Jul 30, 2014
Home| Tools| Events| Blogs| Discussions| Sign UpLogin

CornCollegeBanner home


October 2010 Archive for Ask an Agronomist

RSS By: Farm Journal Agronomists, Farm Journal

Have your agronomic questions answered by a Farm Journal agronomist. E-mail us directly at TestPlots@FarmJournal.com, and we’ll respond on this blog to provide an interactive dialogue.

How Do I Distinguish Between Nutrient Deficiencies?

Oct 28, 2010

Question: You’ve said that it’s easy to confuse a potassium deficiency with a nitrogen deficiency. How do I make a distinction between the two?

Answer: Both nutrients are mobile and move from the oldest to the newest part of the plant, but they’ll look different on a corn leaf. Nitrogen deficiency starts at the tip of the leaf and comes down through the mid-rib, so there will be a V-pattern through the mid-rib. However, a potassium deficiency starts at the tip of the leaf and then goes down through the outside of the leaf. Don’t assume your problem is one or the other, because that can have negative consequences. For instance, if you apply more nitrogen when there’s a potassium deficiency, you can actually make the potassium deficiency worse. For more information on this topic, check out our Ask an Agronomist segment of Episode 2 of Corn College TV.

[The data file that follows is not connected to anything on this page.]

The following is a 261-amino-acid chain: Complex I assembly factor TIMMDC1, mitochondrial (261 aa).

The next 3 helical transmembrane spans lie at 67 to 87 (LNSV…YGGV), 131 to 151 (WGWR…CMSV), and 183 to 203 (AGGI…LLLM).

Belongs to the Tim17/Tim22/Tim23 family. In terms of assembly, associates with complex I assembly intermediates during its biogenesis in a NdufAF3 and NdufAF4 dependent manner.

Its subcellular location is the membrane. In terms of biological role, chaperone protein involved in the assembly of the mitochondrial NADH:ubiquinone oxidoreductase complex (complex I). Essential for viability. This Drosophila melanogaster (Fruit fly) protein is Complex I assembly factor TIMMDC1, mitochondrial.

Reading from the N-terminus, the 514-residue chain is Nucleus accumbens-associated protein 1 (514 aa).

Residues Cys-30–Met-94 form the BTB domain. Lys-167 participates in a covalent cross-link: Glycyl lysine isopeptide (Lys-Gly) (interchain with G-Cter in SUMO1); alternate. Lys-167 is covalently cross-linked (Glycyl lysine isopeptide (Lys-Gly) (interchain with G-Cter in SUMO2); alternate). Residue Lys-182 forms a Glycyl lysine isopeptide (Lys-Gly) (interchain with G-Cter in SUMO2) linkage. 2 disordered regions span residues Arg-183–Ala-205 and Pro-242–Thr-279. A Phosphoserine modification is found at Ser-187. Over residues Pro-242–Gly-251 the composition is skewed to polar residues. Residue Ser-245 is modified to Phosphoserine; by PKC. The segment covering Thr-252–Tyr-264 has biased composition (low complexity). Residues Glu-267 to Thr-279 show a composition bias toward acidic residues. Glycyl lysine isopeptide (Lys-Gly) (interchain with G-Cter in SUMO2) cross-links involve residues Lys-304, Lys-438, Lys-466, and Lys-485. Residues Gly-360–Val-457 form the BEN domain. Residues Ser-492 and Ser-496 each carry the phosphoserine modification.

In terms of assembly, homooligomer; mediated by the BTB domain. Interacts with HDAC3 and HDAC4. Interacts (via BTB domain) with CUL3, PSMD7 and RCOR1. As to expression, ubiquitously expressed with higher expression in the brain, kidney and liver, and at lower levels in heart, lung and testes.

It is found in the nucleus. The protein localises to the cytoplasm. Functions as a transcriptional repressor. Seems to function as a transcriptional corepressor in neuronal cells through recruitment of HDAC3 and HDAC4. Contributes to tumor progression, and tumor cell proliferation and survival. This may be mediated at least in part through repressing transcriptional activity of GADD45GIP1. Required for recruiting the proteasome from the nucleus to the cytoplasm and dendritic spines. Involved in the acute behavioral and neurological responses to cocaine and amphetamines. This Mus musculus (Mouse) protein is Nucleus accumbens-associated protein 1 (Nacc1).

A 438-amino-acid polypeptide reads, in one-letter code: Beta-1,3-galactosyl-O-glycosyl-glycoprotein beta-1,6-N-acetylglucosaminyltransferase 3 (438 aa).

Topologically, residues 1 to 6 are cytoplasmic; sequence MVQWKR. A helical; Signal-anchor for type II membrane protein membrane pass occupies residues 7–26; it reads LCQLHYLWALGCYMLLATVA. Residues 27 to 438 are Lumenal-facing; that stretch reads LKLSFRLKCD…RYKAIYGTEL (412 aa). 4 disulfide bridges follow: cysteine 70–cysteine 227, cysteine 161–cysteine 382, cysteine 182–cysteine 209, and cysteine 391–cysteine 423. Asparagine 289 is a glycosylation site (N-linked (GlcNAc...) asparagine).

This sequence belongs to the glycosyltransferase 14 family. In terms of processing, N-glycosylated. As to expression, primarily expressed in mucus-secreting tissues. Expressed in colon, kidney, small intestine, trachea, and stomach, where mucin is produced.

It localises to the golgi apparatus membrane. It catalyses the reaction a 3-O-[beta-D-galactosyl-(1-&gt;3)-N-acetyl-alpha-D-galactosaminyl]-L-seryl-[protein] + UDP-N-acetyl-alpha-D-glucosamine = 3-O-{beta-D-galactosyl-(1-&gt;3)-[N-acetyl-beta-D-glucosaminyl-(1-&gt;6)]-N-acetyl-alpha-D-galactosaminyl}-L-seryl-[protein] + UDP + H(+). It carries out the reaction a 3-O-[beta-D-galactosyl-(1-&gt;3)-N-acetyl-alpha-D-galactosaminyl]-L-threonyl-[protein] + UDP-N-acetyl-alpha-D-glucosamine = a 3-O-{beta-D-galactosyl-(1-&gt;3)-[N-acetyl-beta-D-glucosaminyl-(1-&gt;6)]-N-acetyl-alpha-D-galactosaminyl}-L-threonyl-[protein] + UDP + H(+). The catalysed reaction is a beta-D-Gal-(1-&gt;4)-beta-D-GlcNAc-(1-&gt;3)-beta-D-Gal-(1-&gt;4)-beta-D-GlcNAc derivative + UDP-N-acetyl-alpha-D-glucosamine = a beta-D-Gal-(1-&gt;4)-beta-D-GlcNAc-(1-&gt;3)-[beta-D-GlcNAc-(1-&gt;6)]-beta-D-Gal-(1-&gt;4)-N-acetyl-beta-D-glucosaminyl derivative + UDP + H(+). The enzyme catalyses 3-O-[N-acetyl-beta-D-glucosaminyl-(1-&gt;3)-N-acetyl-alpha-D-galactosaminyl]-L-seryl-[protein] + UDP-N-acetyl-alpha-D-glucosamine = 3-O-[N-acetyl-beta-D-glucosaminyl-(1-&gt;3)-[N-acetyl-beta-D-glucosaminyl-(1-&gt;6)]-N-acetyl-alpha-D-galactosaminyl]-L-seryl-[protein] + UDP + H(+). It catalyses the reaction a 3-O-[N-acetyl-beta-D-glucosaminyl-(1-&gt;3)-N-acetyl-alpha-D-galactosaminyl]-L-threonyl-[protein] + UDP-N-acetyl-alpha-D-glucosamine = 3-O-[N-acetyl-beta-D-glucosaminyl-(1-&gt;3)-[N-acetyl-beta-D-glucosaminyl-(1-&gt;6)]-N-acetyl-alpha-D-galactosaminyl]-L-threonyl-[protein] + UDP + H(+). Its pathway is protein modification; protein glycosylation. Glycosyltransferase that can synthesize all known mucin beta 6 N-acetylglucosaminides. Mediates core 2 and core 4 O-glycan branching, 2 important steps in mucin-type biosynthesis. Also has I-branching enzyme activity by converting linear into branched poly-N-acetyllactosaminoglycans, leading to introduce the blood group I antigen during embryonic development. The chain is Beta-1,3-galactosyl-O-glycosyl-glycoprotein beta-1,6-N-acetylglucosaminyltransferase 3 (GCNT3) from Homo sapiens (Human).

This blog is provided as an interactive way for you to have your questions answered by our Farm Journal Agronomists. E-mail your nitrogen, soil fertility, soil density, planter set-up, scouting, and other questions to: TestPlots@FarmJournal.com.